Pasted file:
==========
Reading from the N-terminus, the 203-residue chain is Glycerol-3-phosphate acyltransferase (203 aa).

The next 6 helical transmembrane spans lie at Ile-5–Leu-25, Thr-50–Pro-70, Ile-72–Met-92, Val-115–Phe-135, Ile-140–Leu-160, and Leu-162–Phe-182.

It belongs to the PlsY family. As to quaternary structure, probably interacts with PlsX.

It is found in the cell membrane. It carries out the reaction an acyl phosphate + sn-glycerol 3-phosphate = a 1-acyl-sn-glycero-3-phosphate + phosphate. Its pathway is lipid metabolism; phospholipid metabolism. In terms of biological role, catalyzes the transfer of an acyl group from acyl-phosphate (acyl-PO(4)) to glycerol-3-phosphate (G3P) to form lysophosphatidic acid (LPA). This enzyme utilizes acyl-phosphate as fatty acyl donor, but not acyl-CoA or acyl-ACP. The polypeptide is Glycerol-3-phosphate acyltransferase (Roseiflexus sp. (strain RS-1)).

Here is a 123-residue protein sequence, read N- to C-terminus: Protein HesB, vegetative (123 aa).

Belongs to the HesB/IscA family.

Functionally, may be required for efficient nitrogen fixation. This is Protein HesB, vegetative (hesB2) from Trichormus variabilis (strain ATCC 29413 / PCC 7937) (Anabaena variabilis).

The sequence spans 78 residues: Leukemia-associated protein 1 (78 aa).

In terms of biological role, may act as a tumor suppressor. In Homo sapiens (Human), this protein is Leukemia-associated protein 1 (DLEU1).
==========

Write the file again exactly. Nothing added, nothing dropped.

Reading from the N-terminus, the 203-residue chain is Glycerol-3-phosphate acyltransferase (203 aa).

The next 6 helical transmembrane spans lie at Ile-5–Leu-25, Thr-50–Pro-70, Ile-72–Met-92, Val-115–Phe-135, Ile-140–Leu-160, and Leu-162–Phe-182.

It belongs to the PlsY family. As to quaternary structure, probably interacts with PlsX.

It is found in the cell membrane. It carries out the reaction an acyl phosphate + sn-glycerol 3-phosphate = a 1-acyl-sn-glycero-3-phosphate + phosphate. Its pathway is lipid metabolism; phospholipid metabolism. In terms of biological role, catalyzes the transfer of an acyl group from acyl-phosphate (acyl-PO(4)) to glycerol-3-phosphate (G3P) to form lysophosphatidic acid (LPA). This enzyme utilizes acyl-phosphate as fatty acyl donor, but not acyl-CoA or acyl-ACP. The polypeptide is Glycerol-3-phosphate acyltransferase (Roseiflexus sp. (strain RS-1)).

Here is a 123-residue protein sequence, read N- to C-terminus: Protein HesB, vegetative (123 aa).

Belongs to the HesB/IscA family.

Functionally, may be required for efficient nitrogen fixation. This is Protein HesB, vegetative (hesB2) from Trichormus variabilis (strain ATCC 29413 / PCC 7937) (Anabaena variabilis).

The sequence spans 78 residues: Leukemia-associated protein 1 (78 aa).

In terms of biological role, may act as a tumor suppressor. In Homo sapiens (Human), this protein is Leukemia-associated protein 1 (DLEU1).